The old saying “you are what you eat” is becoming increasingly important in many aspects of health and medicine.
Magnesium is a cofactor of many enzymes and is involved numerous cellular functions. It is needed for normal nerve and muscle function and has a central role in both glucose metabolism and in how energy works in the body. Over 300 enzymes require the presence of magnesium ions for their action – this includes all the enzymes that use of make ATP, which is the body’s energy molecule. Other uses include making both DNA and RNA. There is also an important interaction between phosphate and magnesium, so magnesium is essential to the basic nucleic acid chemistry of life, and thus is essential to all cells of all known living organisms.
Obtained from food, the highest sources are foods that contain dietary fibre. Other good sources are green leafy vegetables, such as spinach, legumes, nuts, seeds, and whole grains. Some types of food processing, such as refining of grains and the removal of germ and bran, lower magnesium content substantially . Magnesium is absorbed in the gastrointestinal tract, but absorption is affected by protein intake as well as phosphate, phytate and fat. Excretion in the urine is the usual route out of the body except when intakes are very high, when it may be excreted in the faeces.
An adult has about 24 grams of magnesium in their body, with 2/3 of it in the skeleton, just under 20% muscles and only small amounts outside of the cells, including in the blood stream. Because of this, levels in the blood are not representative of true total body magnesium stores.
Magnesium is involved in the formation of phospholipids which are required for the outside layer of every cell and have a vital role in the function of both skeletal, cardiac and other smooth muscles.
When magnesium levels are low several different symptoms can occur. These include lethargy, weakness, tremors, leg or foot cramps, premenstrual syndrome, headaches, cold hands or feet, depression, and when severe, low magnesium can lead to seizures, hallucinations, altered sensation, delirium, irregular heart beat and congestive heart failure. Excessive magnesium is very rare and is usually related to kidney failure, chronic diarrhoea or overuse of laxatives or antacid drugs .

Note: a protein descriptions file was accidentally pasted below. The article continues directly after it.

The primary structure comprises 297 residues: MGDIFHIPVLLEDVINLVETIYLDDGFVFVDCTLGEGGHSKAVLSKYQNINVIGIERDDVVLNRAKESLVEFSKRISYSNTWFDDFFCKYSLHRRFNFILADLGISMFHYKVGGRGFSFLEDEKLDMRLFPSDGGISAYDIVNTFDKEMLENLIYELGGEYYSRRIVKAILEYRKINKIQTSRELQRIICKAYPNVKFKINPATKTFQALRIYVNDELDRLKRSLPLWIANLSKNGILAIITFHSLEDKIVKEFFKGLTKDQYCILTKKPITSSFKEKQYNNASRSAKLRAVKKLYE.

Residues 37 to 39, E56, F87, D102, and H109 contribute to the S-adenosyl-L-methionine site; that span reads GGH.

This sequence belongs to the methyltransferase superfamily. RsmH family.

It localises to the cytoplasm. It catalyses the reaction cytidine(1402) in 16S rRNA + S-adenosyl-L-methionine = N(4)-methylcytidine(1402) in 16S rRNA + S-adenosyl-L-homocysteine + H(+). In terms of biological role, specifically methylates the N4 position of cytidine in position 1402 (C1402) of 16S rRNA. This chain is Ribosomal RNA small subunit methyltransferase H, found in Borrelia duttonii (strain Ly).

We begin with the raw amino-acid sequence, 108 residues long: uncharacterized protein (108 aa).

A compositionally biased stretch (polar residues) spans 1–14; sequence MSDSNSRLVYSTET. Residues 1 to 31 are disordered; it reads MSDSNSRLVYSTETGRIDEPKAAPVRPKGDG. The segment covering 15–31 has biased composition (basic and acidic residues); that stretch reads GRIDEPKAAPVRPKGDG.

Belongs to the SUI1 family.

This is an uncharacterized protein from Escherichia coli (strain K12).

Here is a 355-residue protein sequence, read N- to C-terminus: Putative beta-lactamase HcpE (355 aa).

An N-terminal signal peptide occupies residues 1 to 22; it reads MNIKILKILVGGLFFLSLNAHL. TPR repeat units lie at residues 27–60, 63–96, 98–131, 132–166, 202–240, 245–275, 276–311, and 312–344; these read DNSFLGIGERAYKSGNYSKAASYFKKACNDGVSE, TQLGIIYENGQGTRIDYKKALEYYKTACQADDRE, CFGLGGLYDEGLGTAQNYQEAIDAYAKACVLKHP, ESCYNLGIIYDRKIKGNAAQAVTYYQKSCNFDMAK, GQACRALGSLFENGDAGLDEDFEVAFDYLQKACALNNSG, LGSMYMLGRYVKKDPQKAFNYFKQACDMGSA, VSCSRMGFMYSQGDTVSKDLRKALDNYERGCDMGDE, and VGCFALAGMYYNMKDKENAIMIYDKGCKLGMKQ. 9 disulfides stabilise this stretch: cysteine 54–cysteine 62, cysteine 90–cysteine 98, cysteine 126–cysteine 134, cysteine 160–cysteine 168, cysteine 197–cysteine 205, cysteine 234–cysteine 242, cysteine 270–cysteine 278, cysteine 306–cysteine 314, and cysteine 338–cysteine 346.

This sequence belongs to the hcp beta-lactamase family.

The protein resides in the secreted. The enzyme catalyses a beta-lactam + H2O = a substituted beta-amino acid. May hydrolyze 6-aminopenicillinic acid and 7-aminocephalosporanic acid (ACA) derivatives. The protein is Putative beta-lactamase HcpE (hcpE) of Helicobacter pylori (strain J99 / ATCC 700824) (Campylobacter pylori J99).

One study looked at levels of toxins and minerals in the hair and blood of women with PMS and compared their levels with those of women without PMS .
They found the levels of calcium in the blood cells of patients with PMS was lower, and the ratios of magnesium: calcium much higher, but in hair these ratios were reversed. This implies that the interaction of calcium and magnesium might be important than either alone, especially in women with PMS. A more recent study has suggested that it is deficiency in vitamin D to be the main driver of PMS symptoms . Interestingly, low vitamin D increases the risk of low blood calcium, so magnesium and calcium get out of balance. Contact us to get your vitamin D tested.
A study in 1997 examined 116 children with ADHD and found that 95% of them had a magnesium deficiency. The results of supplementation on ADHD symptoms have not been consistent but when given together with pyridoxine lower levels of hyperactivity, emotional over-reactivity and aggressiveness plus improved attention at school may result. Interestingly, a few weeks after stopping treatment, blood cell magnesium levels seem to go down and the symptoms of ADHD reappear .
SLEEP & FATIGUE